Monday 23 September 2013

Little respite for displaced in DRC’s Ituri District


Civilians displaced by conflict have made a temporary home
 of a church in Nongo, south of Bunia
BUNIA, 20 September 2013 (IRIN) - Over the course of three weeks, clashes between government forces and an armed group in northeast Democratic Republic of Congo (DRC) displaced so many civilians that the population of one village, Gety, increased nine-fold, from 5,000 to 45,000.

In all, there are around 100,000 people displaced in the south of Ituri District, part of Orientale Province.

“Cases of rape, kidnappings and other abuses by armed men have been reported,” Madnodje Mounoubai, spokesperson for the UN Stabilization Mission in DRC (MONUSCO), told a recent press briefing, warning that the population was living in precarious conditions.

“Entire villages have been emptied of their populations. Many of those displaced, fearing violence from the belligerents, are believed to still be in the forests in inaccessible areas,” he said.

The most recent clashes, which involved heavy machine guns, mortars and rocket launchers, took place over the weekend of 14-15 September, he said.

“Enormous needs”

“The displaced population have enormous needs,” said Marc Poncin, emergency intervention coordinator for the Swiss branch of the medical charity Médecins Sans Frontières (MSF), the only international agency present in Gety.

Poncin told IRIN the main areas of concern were health, shelter and sanitation, as well as access to food and water.

“MSF is not in a position to meet all these needs,” he said.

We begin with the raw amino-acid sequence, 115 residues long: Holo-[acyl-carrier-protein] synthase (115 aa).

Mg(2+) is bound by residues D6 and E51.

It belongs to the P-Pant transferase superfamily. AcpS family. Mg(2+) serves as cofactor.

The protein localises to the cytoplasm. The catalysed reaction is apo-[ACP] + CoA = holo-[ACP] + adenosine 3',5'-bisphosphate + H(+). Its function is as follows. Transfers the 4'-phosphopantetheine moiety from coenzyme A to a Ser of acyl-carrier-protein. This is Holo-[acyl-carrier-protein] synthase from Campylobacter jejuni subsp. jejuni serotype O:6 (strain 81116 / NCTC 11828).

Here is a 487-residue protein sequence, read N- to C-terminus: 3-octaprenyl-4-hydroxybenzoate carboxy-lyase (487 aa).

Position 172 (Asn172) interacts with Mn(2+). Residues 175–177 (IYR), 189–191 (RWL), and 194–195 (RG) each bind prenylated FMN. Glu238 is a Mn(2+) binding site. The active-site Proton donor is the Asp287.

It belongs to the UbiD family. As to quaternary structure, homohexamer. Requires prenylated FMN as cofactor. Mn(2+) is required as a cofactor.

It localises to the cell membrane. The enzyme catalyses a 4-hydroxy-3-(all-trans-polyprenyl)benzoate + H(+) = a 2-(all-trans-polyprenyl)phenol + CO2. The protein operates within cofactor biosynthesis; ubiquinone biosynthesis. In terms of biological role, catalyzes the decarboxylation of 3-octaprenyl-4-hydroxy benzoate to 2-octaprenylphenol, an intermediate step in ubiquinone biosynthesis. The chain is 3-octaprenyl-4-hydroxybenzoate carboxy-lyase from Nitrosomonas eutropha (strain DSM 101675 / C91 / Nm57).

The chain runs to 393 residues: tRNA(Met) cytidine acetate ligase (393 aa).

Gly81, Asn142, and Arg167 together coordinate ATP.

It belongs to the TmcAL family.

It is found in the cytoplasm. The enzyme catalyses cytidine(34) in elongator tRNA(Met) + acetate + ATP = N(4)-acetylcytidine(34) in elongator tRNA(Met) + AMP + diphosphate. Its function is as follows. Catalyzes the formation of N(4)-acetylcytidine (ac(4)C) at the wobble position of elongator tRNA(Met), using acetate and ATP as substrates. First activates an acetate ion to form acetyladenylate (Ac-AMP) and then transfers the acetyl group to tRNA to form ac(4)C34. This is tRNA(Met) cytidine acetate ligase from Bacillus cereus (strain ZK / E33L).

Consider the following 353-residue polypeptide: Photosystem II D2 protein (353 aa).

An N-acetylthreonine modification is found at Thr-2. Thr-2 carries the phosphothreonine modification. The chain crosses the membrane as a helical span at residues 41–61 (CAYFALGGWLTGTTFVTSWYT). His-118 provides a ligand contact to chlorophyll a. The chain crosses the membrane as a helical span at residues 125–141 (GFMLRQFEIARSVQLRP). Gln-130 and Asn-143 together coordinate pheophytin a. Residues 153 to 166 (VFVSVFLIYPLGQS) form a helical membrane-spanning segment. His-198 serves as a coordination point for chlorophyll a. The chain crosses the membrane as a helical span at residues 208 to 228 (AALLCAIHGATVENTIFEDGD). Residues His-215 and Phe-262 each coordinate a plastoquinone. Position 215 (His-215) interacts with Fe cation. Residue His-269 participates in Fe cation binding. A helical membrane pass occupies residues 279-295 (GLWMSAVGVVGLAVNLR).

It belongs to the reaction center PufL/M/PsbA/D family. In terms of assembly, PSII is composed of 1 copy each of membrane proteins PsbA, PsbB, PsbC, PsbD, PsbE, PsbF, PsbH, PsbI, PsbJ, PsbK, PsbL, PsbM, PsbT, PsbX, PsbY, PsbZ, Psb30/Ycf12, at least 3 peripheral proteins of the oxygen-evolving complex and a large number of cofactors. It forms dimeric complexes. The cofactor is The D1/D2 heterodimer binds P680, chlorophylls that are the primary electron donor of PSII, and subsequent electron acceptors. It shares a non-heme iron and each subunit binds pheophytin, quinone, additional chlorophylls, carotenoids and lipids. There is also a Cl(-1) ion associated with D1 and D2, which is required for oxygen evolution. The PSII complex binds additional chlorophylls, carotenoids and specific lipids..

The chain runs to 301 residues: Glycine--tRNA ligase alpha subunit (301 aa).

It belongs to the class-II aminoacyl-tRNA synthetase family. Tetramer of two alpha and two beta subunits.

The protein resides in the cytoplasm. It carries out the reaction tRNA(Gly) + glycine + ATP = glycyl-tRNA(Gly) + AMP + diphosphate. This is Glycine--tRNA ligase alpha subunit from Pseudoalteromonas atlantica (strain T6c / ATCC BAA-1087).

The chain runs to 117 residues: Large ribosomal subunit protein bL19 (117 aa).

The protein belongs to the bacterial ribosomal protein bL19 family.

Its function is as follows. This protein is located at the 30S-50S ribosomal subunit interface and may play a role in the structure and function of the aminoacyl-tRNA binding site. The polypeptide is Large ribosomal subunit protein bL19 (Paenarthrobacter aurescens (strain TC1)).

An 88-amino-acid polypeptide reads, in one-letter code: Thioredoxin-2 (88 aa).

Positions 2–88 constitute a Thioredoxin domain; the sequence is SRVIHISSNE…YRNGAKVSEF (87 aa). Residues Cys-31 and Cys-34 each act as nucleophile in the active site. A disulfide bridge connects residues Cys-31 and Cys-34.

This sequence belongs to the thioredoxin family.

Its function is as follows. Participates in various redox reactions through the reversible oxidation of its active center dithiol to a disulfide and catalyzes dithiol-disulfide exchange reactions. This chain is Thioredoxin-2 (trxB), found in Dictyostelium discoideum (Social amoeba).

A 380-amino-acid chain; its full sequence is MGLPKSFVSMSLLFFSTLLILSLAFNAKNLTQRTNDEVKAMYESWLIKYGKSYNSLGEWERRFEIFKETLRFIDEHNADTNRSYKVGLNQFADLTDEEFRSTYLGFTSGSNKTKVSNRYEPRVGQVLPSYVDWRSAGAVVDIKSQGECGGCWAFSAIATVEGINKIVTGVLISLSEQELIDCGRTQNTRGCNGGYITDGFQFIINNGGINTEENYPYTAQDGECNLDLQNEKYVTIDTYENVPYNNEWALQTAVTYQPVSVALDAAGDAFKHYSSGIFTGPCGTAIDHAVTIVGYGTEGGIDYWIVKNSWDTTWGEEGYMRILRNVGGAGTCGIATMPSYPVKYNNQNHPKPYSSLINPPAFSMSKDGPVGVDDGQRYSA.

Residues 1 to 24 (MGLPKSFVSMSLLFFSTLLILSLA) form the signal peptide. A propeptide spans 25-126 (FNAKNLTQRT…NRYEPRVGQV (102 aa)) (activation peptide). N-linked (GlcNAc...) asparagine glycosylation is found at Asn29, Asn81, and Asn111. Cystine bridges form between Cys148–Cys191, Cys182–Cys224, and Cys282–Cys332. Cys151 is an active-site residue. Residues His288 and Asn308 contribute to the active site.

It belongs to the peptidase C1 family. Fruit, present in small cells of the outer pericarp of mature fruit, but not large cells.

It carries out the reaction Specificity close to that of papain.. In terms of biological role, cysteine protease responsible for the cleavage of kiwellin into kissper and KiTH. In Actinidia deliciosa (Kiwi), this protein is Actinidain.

The fighting pitted the army against the Ituri Patriotic Resistance Front (FRPI), led by former army officer Cobra Matata. In October 2012, Matata suddenly pulled out of a process that would have seen 800 of his men integrated into the regular army.

“Many people are living in dire conditions, staying under trees, in hospitals, schools and a chapel,” said Jems Biensi, a pastor with the Central African Evangelical Community.

Disease threats

“Cholera could break out at any moment,” Biensi said.

MSF has stepped up activities in a nearby hospital and a health centre in Gety, while additional health posts have been opened to handle the 500 daily consultations by displaced people.

“The needs, be they for food or non-food-items, are huge, gigantic,” said Poncin. “We’re worried that the crowded conditions could lend themselves to the spread of diseases, especially somewhere like Gety [60km south of Bunia, the main town in Ituri], where it is cold and rains a lot.”

He added: “The security of doctors must be guaranteed if they are to come and treat people. We are working in an environment where there are lots of armed men around. It is not an ideal environment for bringing help.”

Earlier in September around 100 women from different parts of Irumu Territory called on Cobra Matata to lay down his weapons.

“Papa Cobra, if you can hear us, we are the sons and daughters of your soil. We are sad because we can no longer visit each other. We cannot go to Gety because blood is flowing in that area and we are afraid,” Claudine Amoke, a spokeswoman for the group, said on local radio.

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